Last updates: Mon Mar 15 17:44:42 2004 ... Thu Oct 9 14:35:24 2008
The book The Java Programming Language, third edition, Addison-Wesley, 2000, ISBN 0-201-70433-1, contains a short example on p. 7 of a Java program for computing and printing the Fibonacci sequence: 0 1 1 2 3 5 8 13 21 34 ... Each term after the first two is the sum of its two predecessors. The programs described below ignore the zero-th order term.
This series has a venerable history going back to the year 1202, when Leonardo Pisano (Leonardo of Pisa), also called Leonardo Fibonacci (Filius Bonaccii, son of Bonaccio) discovered it. The Fibonacci series turns up in a surprising number of places in discrete mathematics and computer science, including the problem of building a computer network that has maximal reliability. In Leonardo's case, its partial sum is the solution to the problem:
How many pairs of rabbits can be produced from a single pair if each pair produces a new pair every month, each new pair reproduces starting at the age of one month, and rabbits never die?
In 2002, on the 800th anniversary of its original publication in Latin, Fibonacci's book was republished in English; I've created a separate Web page for it, available here.
A comprehensive new book on Fibonacci and his number sequence was recently published: Alfred S. Posamentier and Ingmar Lehmann's The fabulous Fibonacci numbers, Prometheus Books, New York, 2007, ISBN-10 1-59102-475-7, ISBN-13 978-1-59102-475-0.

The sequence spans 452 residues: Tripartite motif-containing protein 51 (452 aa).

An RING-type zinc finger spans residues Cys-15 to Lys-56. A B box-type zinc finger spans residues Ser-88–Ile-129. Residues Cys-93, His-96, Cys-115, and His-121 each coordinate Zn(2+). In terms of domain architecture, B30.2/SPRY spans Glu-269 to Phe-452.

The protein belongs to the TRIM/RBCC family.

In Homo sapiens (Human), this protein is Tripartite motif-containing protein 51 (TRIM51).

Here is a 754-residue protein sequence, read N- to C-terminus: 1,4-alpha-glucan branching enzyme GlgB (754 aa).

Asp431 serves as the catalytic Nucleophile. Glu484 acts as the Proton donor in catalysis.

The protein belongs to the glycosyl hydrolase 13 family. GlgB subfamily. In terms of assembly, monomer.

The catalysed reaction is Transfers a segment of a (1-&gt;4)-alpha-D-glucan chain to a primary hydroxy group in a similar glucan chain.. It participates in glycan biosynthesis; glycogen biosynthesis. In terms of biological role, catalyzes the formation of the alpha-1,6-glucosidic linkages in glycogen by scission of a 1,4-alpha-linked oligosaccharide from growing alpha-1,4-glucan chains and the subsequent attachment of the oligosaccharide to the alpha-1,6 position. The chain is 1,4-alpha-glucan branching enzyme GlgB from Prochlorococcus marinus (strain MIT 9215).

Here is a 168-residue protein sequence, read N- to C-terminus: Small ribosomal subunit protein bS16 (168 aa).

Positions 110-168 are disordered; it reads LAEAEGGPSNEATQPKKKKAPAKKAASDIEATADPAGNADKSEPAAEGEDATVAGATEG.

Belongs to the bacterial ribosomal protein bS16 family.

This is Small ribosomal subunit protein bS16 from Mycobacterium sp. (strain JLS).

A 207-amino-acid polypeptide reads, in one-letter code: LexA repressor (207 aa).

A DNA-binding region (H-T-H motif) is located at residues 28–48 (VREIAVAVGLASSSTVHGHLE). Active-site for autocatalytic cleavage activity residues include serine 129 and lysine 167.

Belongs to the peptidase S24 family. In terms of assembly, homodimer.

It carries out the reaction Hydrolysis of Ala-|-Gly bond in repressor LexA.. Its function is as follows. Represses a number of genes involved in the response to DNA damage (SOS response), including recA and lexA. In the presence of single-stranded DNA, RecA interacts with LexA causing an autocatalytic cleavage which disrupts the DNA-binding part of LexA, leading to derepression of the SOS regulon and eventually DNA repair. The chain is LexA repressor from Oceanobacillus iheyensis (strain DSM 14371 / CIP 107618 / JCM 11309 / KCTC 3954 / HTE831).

The Fibonacci sequence terms grow exponentially, asymptotically as powers of 1.618033...; that special number is known as the golden ratio, exactly equal to (1+sqrt(5))/2. There are two recent books about that number: Roger Herz-Fischler's A Mathematical History of the Golden Number, Dover, New York, 1998, ISBN 0-486-40007-7, and Mario Livio's The Golden Ratio: The Story of Phi, the World's Most Astonishing Number, Broadway Books, New York, 2002, ISBN 0-7679-0815-5. The Fibonacci terms grow surprisingly rapidly: after 23 terms, 16-bit integers are insufficient. After 46 terms, 32-bit integers are inadequate. After 52 terms, 36-bit integers are insufficient. After 78 terms, 53-bit integers overflow. After 92 terms (less than 8 years in Leonardo's rabbit problem), 64-bit integers fail. After 186 terms, 128-bit integers overflow.
Switching to floating-point arithmetic only helps a little: 32-bit IEEE 754 arithmetic handles 181 terms, 64-bit IEEE 754 handles 1471 terms, and 128-bit IEEE 754 handles 23,597 terms, the last of which has 4932 decimal digits, although only the first 36 are representable.